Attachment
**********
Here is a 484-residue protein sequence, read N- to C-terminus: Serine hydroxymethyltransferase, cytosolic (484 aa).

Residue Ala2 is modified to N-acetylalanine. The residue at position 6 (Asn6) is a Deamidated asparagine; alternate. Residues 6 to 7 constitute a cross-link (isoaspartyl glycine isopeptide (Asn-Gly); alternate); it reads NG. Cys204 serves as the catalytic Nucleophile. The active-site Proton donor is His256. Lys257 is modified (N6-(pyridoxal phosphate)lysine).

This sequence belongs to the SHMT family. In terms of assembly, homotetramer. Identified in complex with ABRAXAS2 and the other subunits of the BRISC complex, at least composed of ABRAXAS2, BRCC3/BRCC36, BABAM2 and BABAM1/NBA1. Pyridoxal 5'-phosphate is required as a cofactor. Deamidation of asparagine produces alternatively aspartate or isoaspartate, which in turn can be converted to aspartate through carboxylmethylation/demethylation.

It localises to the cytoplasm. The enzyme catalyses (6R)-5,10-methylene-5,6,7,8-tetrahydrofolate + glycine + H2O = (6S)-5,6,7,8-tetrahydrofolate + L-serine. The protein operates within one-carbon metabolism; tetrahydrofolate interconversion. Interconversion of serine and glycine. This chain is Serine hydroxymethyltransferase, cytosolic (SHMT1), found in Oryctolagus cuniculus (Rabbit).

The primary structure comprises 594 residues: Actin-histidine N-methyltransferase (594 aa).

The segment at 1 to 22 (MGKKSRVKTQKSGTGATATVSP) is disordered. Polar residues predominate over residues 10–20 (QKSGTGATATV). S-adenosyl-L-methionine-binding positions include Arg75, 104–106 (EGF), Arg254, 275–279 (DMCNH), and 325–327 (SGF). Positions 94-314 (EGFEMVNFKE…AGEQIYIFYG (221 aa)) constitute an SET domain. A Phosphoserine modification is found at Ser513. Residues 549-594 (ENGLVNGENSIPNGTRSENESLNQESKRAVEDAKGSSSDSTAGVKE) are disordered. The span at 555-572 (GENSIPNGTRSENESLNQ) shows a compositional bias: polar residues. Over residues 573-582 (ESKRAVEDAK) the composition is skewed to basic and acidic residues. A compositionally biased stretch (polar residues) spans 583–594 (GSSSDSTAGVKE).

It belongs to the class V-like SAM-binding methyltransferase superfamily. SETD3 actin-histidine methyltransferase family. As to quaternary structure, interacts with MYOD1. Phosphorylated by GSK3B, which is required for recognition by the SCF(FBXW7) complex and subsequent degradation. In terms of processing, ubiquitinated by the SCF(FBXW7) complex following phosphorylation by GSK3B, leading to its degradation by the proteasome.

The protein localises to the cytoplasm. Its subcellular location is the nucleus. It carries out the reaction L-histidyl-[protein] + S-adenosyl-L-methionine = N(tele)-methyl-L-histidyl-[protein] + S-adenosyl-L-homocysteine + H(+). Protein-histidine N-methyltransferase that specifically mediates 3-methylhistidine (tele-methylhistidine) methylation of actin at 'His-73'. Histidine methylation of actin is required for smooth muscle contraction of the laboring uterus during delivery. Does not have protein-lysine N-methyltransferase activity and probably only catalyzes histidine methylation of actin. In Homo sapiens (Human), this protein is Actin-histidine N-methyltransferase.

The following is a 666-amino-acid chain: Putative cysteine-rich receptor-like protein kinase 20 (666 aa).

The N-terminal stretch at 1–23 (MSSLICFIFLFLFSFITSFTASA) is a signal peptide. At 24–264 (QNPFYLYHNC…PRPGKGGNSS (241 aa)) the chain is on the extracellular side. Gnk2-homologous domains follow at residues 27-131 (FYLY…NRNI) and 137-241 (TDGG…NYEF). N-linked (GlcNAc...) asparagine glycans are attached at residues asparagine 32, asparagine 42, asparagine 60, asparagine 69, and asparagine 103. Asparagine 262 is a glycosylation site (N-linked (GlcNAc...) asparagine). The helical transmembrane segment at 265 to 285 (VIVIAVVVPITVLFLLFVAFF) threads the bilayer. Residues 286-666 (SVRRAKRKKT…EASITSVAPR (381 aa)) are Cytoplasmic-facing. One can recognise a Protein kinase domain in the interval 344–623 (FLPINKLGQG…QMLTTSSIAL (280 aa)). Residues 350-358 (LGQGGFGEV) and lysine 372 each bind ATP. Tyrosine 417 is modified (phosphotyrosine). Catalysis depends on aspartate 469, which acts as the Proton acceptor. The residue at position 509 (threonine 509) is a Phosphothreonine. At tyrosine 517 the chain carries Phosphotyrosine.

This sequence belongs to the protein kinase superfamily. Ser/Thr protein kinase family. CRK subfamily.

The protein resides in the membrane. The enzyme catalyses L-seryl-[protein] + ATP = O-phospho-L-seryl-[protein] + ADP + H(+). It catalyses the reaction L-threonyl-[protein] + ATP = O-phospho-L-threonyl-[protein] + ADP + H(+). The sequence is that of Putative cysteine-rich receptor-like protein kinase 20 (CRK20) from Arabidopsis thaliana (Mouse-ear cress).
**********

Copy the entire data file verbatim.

Here is a 484-residue protein sequence, read N- to C-terminus: Serine hydroxymethyltransferase, cytosolic (484 aa).

Residue Ala2 is modified to N-acetylalanine. The residue at position 6 (Asn6) is a Deamidated asparagine; alternate. Residues 6 to 7 constitute a cross-link (isoaspartyl glycine isopeptide (Asn-Gly); alternate); it reads NG. Cys204 serves as the catalytic Nucleophile. The active-site Proton donor is His256. Lys257 is modified (N6-(pyridoxal phosphate)lysine).

This sequence belongs to the SHMT family. In terms of assembly, homotetramer. Identified in complex with ABRAXAS2 and the other subunits of the BRISC complex, at least composed of ABRAXAS2, BRCC3/BRCC36, BABAM2 and BABAM1/NBA1. Pyridoxal 5'-phosphate is required as a cofactor. Deamidation of asparagine produces alternatively aspartate or isoaspartate, which in turn can be converted to aspartate through carboxylmethylation/demethylation.

It localises to the cytoplasm. The enzyme catalyses (6R)-5,10-methylene-5,6,7,8-tetrahydrofolate + glycine + H2O = (6S)-5,6,7,8-tetrahydrofolate + L-serine. The protein operates within one-carbon metabolism; tetrahydrofolate interconversion. Interconversion of serine and glycine. This chain is Serine hydroxymethyltransferase, cytosolic (SHMT1), found in Oryctolagus cuniculus (Rabbit).

The primary structure comprises 594 residues: Actin-histidine N-methyltransferase (594 aa).

The segment at 1 to 22 (MGKKSRVKTQKSGTGATATVSP) is disordered. Polar residues predominate over residues 10–20 (QKSGTGATATV). S-adenosyl-L-methionine-binding positions include Arg75, 104–106 (EGF), Arg254, 275–279 (DMCNH), and 325–327 (SGF). Positions 94-314 (EGFEMVNFKE…AGEQIYIFYG (221 aa)) constitute an SET domain. A Phosphoserine modification is found at Ser513. Residues 549-594 (ENGLVNGENSIPNGTRSENESLNQESKRAVEDAKGSSSDSTAGVKE) are disordered. The span at 555-572 (GENSIPNGTRSENESLNQ) shows a compositional bias: polar residues. Over residues 573-582 (ESKRAVEDAK) the composition is skewed to basic and acidic residues. A compositionally biased stretch (polar residues) spans 583–594 (GSSSDSTAGVKE).

It belongs to the class V-like SAM-binding methyltransferase superfamily. SETD3 actin-histidine methyltransferase family. As to quaternary structure, interacts with MYOD1. Phosphorylated by GSK3B, which is required for recognition by the SCF(FBXW7) complex and subsequent degradation. In terms of processing, ubiquitinated by the SCF(FBXW7) complex following phosphorylation by GSK3B, leading to its degradation by the proteasome.

The protein localises to the cytoplasm. Its subcellular location is the nucleus. It carries out the reaction L-histidyl-[protein] + S-adenosyl-L-methionine = N(tele)-methyl-L-histidyl-[protein] + S-adenosyl-L-homocysteine + H(+). Protein-histidine N-methyltransferase that specifically mediates 3-methylhistidine (tele-methylhistidine) methylation of actin at 'His-73'. Histidine methylation of actin is required for smooth muscle contraction of the laboring uterus during delivery. Does not have protein-lysine N-methyltransferase activity and probably only catalyzes histidine methylation of actin. In Homo sapiens (Human), this protein is Actin-histidine N-methyltransferase.

The following is a 666-amino-acid chain: Putative cysteine-rich receptor-like protein kinase 20 (666 aa).

The N-terminal stretch at 1–23 (MSSLICFIFLFLFSFITSFTASA) is a signal peptide. At 24–264 (QNPFYLYHNC…PRPGKGGNSS (241 aa)) the chain is on the extracellular side. Gnk2-homologous domains follow at residues 27-131 (FYLY…NRNI) and 137-241 (TDGG…NYEF). N-linked (GlcNAc...) asparagine glycans are attached at residues asparagine 32, asparagine 42, asparagine 60, asparagine 69, and asparagine 103. Asparagine 262 is a glycosylation site (N-linked (GlcNAc...) asparagine). The helical transmembrane segment at 265 to 285 (VIVIAVVVPITVLFLLFVAFF) threads the bilayer. Residues 286-666 (SVRRAKRKKT…EASITSVAPR (381 aa)) are Cytoplasmic-facing. One can recognise a Protein kinase domain in the interval 344–623 (FLPINKLGQG…QMLTTSSIAL (280 aa)). Residues 350-358 (LGQGGFGEV) and lysine 372 each bind ATP. Tyrosine 417 is modified (phosphotyrosine). Catalysis depends on aspartate 469, which acts as the Proton acceptor. The residue at position 509 (threonine 509) is a Phosphothreonine. At tyrosine 517 the chain carries Phosphotyrosine.

This sequence belongs to the protein kinase superfamily. Ser/Thr protein kinase family. CRK subfamily.

The protein resides in the membrane. The enzyme catalyses L-seryl-[protein] + ATP = O-phospho-L-seryl-[protein] + ADP + H(+). It catalyses the reaction L-threonyl-[protein] + ATP = O-phospho-L-threonyl-[protein] + ADP + H(+). The sequence is that of Putative cysteine-rich receptor-like protein kinase 20 (CRK20) from Arabidopsis thaliana (Mouse-ear cress).